Ross Sawyers: [00:38:22] Unfortunately, Israel was worshipping wrongly, and their justice was wrong. In chapter 2:6-7, we see a little bit of what they were doing, this was what their idea of justice was from their idea of worship. Verse 6, "I will not revoke its punishment, because they sell the righteous for money and the needy for a pair of sandals." They're selling people into slavery, their own people. Verse 7, "These who pant after the very dust of the earth on the head of the helpless Also turn aside the way of the humble." They're not helping those who are vulnerable and in need. "And a man and his father resort to the same girl in order to profane My holy name." We haven't figured out how to be more sexually immoral, we've just figured out how to advertise and get it out there better. It was happening right here, 8th century B.C., among God's people. That is an example of dead, ritualistic, empty worship, when that's the life that flows out of it.

Ross Sawyers: [00:39:45] And then there was bribery, it was whoever in verses 10 through 13 of Chapter 5 it was, "Anybody that spoke with integrity they hated because they were putting heavy rent on the poor.", in verse 11. "And exacting attribute of grain from them. And he says, hey, you've built houses of great stone but you're never going to live in them. And you've planted pleasant vineyards to drink in your wine, you're not going to drink of it because your sin is so great against God you distress the righteous." Wrong worship, they did all the ritual things, and this is the kind of justice that flowed from it. Wrong outflows, if worship was off, justice was off.

Ross Sawyers: [00:40:33] So, let's talk about justice for just a moment. Today, and as you've listened, there is no doubt that this is caused all kinds of things to roll through you. Depending on your perspective of what's going on in our world, is probably how this was just heard. What I'm asking is, is that as believers, Christians, that we would check our hearts and be genuine and true worshipers of God so that we can have the right outflows of it.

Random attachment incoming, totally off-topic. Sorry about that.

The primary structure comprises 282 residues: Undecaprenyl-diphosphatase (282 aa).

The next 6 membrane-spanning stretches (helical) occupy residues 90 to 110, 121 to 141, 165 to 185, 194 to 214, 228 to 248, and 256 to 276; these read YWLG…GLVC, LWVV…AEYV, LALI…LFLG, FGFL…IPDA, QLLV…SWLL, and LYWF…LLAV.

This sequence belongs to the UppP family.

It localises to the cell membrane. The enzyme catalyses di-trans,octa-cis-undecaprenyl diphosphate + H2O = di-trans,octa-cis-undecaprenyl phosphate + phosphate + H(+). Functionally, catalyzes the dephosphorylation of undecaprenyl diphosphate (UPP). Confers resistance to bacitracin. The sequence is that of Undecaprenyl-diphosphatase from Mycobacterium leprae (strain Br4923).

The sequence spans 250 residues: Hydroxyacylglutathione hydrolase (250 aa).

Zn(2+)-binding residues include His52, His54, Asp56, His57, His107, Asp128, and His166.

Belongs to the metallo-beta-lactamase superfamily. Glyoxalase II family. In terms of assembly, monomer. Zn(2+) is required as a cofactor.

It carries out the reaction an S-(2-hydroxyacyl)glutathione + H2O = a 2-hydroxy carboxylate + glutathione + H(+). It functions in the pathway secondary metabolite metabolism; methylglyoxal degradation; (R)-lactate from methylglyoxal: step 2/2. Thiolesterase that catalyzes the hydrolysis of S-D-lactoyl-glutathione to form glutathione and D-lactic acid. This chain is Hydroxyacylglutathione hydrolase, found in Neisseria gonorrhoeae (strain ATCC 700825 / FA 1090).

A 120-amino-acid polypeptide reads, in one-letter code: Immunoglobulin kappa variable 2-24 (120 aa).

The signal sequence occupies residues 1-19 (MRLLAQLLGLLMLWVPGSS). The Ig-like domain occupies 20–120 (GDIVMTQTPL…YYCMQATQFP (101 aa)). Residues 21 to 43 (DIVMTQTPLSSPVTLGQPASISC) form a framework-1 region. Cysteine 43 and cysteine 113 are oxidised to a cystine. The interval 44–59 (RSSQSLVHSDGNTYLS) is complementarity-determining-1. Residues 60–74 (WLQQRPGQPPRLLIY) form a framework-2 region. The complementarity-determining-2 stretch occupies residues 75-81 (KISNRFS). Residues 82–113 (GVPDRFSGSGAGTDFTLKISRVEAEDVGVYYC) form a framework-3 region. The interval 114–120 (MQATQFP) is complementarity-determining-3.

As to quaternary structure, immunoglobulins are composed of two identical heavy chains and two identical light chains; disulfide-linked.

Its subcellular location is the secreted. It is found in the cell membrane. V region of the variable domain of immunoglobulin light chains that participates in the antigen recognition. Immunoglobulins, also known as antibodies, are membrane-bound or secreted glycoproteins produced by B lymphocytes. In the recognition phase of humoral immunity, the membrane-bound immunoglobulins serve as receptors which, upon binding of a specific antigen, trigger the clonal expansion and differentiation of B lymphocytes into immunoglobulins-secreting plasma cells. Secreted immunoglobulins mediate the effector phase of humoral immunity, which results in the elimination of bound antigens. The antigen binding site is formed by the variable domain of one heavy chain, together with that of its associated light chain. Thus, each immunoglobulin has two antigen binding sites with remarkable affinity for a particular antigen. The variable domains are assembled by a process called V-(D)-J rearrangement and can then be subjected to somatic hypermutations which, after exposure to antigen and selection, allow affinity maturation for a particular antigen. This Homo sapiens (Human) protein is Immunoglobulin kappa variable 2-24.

Ross Sawyers: [00:41:16] When I talk about justice today, probably for some people, it's a turnoff. It's probably like, Ross, here we go again, I know what his perspective is going to be. And for some, it causes us to really lean in, what is this? But we want to know God's view of justice, not the culture's view of justice and not the culture's view of righteousness. Our culture is full-on rejecting God, now, why would I take my cue from a culture that is rejecting God as to the way that I do justice and righteousness? I don't, I want to take my cue from God, who is just and who is righteous. God's view of justice and righteousness is that every person is created in the image of God, therefore, every person is a person of value and to be treated as such. Sin is not to be valued and treated with dignity, sin is not to be exalted, a person is to be valued and dignified, that flows from a God who is just, righteous, and loving.

Ross Sawyers: [00:42:42] Justice, in the Bible, has two sides to it, it's punitive, meaning it punishes, and it’s restorative, meaning it brings restoration. What we love about IJM, International Justice Mission, is they're about punishing the perpetrator who is the trafficker, and they're about restoring the young girls who've been trafficked so that they can be restored again. That's the two sides of justice. And often we see in scripture that side of justice of helping the vulnerable, and righteousness is that ethical standard by which we treat people, and Scripture is our guide for how we do that.